Because of the shooting, the hospital was in lockdown.

“I was begging the police to let me [in], please let me go to my son,” Maxner recalls. “They couldn’t. They said: ‘No, we can’t.’”

Jeffrey died shortly after he arrived in the emergency room.

Police respond to Brantford General Hospital Monday January 1, 2018. (Dave Ritchie)

Criminal case

Five days after Jeffrey was fatally shot, Scalzo was arrested for uttering threats and charged with 11 counts of drug possession for the purpose of trafficking. While in police custody, he was also charged with first-degree murder and three counts of unauthorized possession of a weapon.

In July 2020, Scalzo pleaded guilty to the lesser charge of manslaughter. According to the agreed statement of facts, he admitted to shooting the vehicle but said he didn’t intend to hurt Jeffrey.

Joanne Maxner didn’t feel Scalzo was remorseful, saying one particular day in court really stood out to her.

“[Scalzo] stood up and turned around and looked at me and said: ‘It is what it is.’”

Scalzo was ultimately sentenced to 13 years behind bars but due to time already spent in custody, he would only serve nine years and four months in a federal penitentiary.

He is eligible for parole this year.

Grief and frustration

“You try to do the best you can and try to find some joy, but you just hide a lot,” Joanne Maxner explains over the phone. “You’re putting on a mask and sometimes you just fall to your knees. The system brings you to your knees.”

Her family wanted to move forward with Scalzo’s court case but Maxner says the Crown went ahead and made a deal with the prosecution and the family was told that if they didn’t accept the proposed sentence then the Jordan clause (also known as the Jordan decision) would come into play. It sets the timeline for when a trial must be heard – within 18 months of charges being laid. If a defendant isn’t tried within that period, they could be set free.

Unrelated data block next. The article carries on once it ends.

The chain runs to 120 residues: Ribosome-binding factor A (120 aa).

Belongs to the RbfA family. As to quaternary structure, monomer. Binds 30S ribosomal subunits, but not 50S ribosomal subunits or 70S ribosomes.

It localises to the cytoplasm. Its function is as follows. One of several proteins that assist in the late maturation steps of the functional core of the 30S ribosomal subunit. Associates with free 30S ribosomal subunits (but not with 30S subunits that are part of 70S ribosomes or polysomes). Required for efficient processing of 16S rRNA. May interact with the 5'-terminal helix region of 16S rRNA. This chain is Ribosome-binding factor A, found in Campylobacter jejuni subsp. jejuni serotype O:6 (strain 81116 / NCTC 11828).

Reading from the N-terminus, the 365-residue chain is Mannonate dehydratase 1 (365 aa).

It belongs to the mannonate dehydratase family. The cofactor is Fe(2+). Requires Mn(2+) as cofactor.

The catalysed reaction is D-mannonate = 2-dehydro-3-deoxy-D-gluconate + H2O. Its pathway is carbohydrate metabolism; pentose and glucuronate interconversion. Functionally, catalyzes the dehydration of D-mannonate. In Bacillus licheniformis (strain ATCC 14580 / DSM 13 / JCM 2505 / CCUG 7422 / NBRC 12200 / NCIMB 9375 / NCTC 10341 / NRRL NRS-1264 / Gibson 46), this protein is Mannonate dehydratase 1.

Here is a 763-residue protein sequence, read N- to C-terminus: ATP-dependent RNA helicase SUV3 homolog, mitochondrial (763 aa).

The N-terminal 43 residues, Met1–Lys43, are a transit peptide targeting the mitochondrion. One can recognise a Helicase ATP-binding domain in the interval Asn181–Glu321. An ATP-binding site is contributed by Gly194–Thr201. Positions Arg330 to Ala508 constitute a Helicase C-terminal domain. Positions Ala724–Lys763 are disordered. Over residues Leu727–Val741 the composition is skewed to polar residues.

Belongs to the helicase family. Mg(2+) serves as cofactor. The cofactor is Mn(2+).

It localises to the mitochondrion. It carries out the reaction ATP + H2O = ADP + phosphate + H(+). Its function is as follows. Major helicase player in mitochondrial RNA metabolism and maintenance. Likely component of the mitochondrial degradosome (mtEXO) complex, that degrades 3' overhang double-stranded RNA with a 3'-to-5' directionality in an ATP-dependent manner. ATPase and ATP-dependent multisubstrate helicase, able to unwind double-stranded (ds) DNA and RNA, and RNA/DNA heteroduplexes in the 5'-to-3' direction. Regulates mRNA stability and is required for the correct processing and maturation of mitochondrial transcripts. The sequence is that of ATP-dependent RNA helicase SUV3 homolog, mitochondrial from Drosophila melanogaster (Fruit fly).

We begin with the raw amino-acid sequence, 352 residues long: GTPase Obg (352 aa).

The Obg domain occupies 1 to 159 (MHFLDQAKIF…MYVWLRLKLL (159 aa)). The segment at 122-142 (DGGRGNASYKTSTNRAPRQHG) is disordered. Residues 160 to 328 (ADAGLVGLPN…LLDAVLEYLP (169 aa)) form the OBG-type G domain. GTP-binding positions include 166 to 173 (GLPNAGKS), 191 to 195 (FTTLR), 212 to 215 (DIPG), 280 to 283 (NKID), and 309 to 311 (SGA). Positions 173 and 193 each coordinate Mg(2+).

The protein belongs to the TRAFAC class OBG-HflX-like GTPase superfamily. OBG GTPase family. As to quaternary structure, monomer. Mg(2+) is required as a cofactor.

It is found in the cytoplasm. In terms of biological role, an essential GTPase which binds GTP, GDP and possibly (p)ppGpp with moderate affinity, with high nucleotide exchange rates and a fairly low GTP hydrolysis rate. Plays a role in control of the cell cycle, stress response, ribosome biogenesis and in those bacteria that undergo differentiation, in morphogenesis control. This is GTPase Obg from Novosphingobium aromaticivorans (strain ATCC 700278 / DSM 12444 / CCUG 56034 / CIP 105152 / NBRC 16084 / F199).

The Maxners felt they had no choice but to agree to the suggested sentence.

Scalzo, who had been in police custody for 24 months at that point, was given an enhanced credit of 44 months for time already served due to the COVID-19 pandemic and institutional lockdowns.

Joanne Maxner feels her family was misled about the process.

“He was supposed to do nine years and so many months but now, just over three years later, he’s up for day parole,” she says. “Why do you put this false hope in somebody, thinking: ‘OK, the streets are safe for nine years?’”

Before Scalzo’s sentence was officially handed down, the court heard from Maxner’s family and friends. In all, 49 victim impact statements were submitted to the court. There were so many that a second hearing had to be set.

“My poor niece and nephews, it tears them up having to write these [victim impact] statements and they’re crying. When they were up in the court reading their statements I can feel their pain. It broke my heart. I said to them: ‘Your cousin, he’s looking down on you and is so proud.’ And probably his heart would have been broken for them to have to go through that. But the system doesn’t see that.”

The years since Scalzo’s sentencing haven’t been any easier.

Maxner recently had to write another victim impact statement ahead of Scalzo’s potential parole. That was submitted back in March. She’s still waiting to hear if her son’s killer will be let back out into the community.

“I just wish the justice system would bring back justice to the victims,” she says. “[When] he took Jeff’s life, he took my life. I’m not the same mother. His father is not the same father. My other son, I see the suffering in my son daily. His children adored the only uncle they had. To this day, my grandchildren say: ‘Nanny, I don’t want to say Uncle Jeff’s name because I don’t want you to be sad.’ And I say: ‘No honey, say his name all the time.’ They say: ‘I miss Uncle Jeff.’”